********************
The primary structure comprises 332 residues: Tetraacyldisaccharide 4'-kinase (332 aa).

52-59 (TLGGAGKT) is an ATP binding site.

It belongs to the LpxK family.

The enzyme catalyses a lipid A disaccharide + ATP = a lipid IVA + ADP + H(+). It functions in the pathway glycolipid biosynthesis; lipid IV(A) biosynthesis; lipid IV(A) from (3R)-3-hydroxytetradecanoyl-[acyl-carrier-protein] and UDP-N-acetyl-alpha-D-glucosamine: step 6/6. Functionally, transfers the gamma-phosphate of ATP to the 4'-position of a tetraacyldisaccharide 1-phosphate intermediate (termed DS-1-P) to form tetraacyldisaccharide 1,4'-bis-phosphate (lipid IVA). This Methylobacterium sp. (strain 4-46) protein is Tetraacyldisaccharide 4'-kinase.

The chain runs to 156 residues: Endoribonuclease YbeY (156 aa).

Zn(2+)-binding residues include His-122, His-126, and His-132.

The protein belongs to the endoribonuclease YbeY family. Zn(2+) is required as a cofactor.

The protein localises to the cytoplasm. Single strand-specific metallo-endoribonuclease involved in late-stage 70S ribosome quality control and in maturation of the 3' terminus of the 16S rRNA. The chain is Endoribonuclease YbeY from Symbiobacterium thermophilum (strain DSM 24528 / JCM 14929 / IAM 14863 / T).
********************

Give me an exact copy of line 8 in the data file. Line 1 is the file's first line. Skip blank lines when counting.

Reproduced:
The protein localises to the cytoplasm. Single strand-specific metallo-endoribonuclease involved in late-stage 70S ribosome quality control and in maturation of the 3' terminus of the 16S rRNA. The chain is Endoribonuclease YbeY from Symbiobacterium thermophilum (strain DSM 24528 / JCM 14929 / IAM 14863 / T).